A Marcia Brady of today, Sara (Julia Stiles, State and Main) may be the fantasy of American, middle-class white girls daydreaming in every high school and college. She’s the model everygirl: Apple pie and vanilla ice cream-pretty, but not threateningly gorgeous — a toe shoe-in for the prestigious Juilliard School’s ballet program. When her life takes a tragic turn, the fantasy darkens — literally. Sara must finish her senior year at what might as well be called Hip Hop High in Chicago’s predominantly black South Side.
Sara gets her groove back (and eventually her groove on) with Derek (Sean Patrick Thomas, Dracula 2000), a Georgetown premed program hopeful. In Marcia Brady talk, Derek is “dreamy.” He’s intense, but tender — strong black coffee with sugar to her American pie a la mode.
But vanilla ain’t the flava of the South Side. The sistahs make the point that oil and milk never mix. Derek’s best dawg, Malakai (Fredro Starr, Light It Up), accuses the brotha of “snowflakin’” and asks one of the central questions of Save the Last Dance: Is blood thicker than blondes?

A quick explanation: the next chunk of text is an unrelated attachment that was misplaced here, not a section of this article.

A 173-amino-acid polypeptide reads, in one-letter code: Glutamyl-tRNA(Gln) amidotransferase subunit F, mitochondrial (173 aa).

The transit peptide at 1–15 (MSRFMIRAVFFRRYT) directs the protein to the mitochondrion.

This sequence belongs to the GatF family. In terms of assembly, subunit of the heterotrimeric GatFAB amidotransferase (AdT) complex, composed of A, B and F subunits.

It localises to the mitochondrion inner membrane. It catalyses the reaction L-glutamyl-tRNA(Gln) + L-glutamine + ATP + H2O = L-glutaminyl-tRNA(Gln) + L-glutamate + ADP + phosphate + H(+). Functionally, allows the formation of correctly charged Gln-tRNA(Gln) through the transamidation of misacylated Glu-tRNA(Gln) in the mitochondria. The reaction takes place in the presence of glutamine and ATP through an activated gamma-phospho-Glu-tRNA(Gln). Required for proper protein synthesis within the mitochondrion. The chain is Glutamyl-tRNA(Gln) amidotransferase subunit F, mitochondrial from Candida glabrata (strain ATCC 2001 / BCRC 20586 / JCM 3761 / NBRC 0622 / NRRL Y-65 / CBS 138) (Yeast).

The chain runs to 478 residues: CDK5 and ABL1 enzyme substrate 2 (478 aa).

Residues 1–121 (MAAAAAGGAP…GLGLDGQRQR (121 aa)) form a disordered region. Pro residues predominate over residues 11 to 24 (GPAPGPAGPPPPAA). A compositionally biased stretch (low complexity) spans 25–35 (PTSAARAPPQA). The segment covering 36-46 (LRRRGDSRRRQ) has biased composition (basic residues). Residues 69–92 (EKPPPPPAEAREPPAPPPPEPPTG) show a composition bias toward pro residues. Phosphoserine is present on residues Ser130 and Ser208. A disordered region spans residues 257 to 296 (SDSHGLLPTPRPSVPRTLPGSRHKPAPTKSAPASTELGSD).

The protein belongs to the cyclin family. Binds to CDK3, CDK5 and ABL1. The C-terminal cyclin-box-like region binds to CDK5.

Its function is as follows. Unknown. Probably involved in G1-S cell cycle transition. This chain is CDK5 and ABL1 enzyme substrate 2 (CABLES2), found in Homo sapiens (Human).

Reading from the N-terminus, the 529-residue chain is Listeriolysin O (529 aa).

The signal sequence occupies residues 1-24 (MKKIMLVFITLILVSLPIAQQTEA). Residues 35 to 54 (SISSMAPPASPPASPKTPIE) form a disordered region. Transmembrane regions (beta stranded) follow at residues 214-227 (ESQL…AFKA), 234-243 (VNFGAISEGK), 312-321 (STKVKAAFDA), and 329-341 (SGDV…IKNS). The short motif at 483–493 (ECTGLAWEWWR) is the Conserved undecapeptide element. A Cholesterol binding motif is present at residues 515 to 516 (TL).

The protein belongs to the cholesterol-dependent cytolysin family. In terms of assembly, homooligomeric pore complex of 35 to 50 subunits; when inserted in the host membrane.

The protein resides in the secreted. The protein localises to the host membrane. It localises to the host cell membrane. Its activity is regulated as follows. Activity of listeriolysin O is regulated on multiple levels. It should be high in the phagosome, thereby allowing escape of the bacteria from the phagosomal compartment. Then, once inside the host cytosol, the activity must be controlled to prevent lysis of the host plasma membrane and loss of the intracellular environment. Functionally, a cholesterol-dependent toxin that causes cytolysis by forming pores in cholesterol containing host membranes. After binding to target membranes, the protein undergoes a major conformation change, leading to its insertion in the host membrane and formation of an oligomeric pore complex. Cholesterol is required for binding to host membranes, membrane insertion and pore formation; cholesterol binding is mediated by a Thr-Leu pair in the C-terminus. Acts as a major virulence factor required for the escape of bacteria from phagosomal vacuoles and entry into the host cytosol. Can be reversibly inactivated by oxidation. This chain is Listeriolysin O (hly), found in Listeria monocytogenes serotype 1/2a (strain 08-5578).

When the dialogue’s true meaning lies between the lines or manages to keep some of the African-American poetry of the streets, the script by screenwriters Duane Adler and Cheryl Edwards is at its best. At its worst, it sounds like the MTV production that it is. To their credit, Save the Last Dance isn’t Dirty Dancing in partial blackface. This is a different kind of fantasy, more about the current complexities of love and race in America and human growth than dancing and sexually coming of age.
Dancing in this movie is about letting go. Free your ass and your mind will follow. Director Thomas Carter knows how to shoot dance and shines when he lets his camera do most of the talking.
Besides the occasional bright moments of dialogue and direction, its unflinching confrontation of race and women’s issues is what saves Save the Last Dance.
E-mail James Keith La Croix at firstname.lastname@example.org.